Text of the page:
These are hardly trivial questions, as more and more critical activities redeploy to the Internet. To give but a few examples, national and global financial infrastructures, first responder networks, national defense telecommunications, government services, and the healthcare system are all becoming ever more dependent upon ICT platforms forming national, and even international networks. These platforms are evolving rapidly and organically largely in response to market forces, without guidance from, and subject to few constraints imposed by, governments in the free world.
As our dependency on ICT increases exponentially, it therefore makes sense to ask whether the continuation of this laissez-faire atmosphere will remain (even) on balance a good thing.
At the highest level, that question might be answered in one of three ways:
The first would be to conclude that we should apply the theory and practice of historical regulation to evolving ICT realities in as consistent a manner as possible. But the old wine often pours poorly into these new bottles. Established notions regarding copyrights, for example, are being challenged by consumers that want to link, mash up and share Web-based content that is effortlessly accessed and difficult to copy protect. Intriguingly, the equally established (and challenged) industries that produce and own this content are thinking up ways to make money on freely distributed content, mooting the need for some types or laws and regulations at all. On the other hand, a court has recently concluded that a major retailer (Target Corporation) should be required to make its Website as accessible to its customers as its stores.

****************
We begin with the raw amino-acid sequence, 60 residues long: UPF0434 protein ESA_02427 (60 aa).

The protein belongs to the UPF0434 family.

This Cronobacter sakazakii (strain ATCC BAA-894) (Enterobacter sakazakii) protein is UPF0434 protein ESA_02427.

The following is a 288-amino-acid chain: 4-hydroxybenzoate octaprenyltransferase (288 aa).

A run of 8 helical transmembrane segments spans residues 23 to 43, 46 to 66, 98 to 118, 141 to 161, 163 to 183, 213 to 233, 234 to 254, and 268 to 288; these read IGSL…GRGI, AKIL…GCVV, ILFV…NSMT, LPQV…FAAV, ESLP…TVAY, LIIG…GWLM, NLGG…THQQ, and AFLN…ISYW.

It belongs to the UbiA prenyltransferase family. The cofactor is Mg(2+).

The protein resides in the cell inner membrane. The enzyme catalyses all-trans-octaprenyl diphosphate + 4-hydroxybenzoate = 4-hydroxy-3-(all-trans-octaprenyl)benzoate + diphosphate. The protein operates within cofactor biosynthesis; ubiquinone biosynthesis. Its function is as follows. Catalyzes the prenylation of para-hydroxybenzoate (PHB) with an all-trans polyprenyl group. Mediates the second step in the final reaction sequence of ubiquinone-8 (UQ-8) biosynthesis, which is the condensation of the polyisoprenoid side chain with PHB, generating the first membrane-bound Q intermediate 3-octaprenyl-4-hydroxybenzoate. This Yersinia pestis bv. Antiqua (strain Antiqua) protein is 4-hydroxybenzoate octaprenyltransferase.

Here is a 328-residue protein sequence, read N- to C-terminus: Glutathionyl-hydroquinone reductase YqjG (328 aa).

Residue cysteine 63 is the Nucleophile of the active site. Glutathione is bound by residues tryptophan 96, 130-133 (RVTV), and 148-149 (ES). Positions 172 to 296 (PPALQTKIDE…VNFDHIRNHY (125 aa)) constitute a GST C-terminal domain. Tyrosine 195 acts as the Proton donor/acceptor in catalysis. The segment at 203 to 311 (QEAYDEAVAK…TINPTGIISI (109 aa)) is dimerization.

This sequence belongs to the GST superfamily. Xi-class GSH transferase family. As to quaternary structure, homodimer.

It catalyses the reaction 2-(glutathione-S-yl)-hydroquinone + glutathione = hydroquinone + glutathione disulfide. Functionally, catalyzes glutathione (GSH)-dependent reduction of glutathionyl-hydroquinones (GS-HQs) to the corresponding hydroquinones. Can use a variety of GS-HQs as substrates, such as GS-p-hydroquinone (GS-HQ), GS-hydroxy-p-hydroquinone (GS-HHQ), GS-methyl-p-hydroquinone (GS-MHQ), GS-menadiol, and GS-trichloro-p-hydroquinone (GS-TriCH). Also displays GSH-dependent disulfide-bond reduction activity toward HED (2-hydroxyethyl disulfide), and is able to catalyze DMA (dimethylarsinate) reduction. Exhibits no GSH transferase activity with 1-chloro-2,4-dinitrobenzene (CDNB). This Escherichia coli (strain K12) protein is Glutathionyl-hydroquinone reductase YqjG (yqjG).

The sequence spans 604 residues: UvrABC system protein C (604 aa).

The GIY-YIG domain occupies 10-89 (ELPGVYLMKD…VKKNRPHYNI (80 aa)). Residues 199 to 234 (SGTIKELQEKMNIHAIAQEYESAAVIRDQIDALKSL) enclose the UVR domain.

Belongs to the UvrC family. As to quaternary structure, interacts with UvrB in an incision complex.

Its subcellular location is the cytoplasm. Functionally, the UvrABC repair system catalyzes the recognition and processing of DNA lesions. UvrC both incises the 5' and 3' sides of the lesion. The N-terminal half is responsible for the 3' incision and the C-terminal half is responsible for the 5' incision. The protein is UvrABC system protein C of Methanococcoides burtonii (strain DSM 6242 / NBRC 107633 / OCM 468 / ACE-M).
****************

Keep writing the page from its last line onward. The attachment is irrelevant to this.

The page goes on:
Another option would be to decide that we should go to the opposite extreme, and declare the Internet, the Web, and everything that relies upon them to be unique, demanding new approaches and novel solutions. Or, less radically, modern ICT could be viewed as a fresh slate upon which new regulatory formulae, as fresh as the opportunities that these technologies offer, could be written, free of the obligation to apply old rules in rote fashion.
But success has been mixed with this approach as well, as demonstrated by the history to date of the Internet Corporation for Assigned Names and Numbers, more often referred to simply as ICANN. ICANN was created as a brand new quasi-public entity in 1998 to maintain the root directories of the Internet, although it is common knowledge that the International Telecommunication Union (ITU) views itself has as the natural and rightful custodian of these basis resources. The bypassing of the ITU was accomplished through the efforts of those who were loath to entrust the root directories to the venerable (and bureaucratic) ITU, despite the fact that it is a treaty organization in which governments work together under the aegis of the United Nations. But despite this fresh approach, ICANN has been regularly criticized on a number of fronts, and remains controversial today, due in large part to the continuing influence that the United States (as the original developer of the Internet) has reserved for itself over ICANN.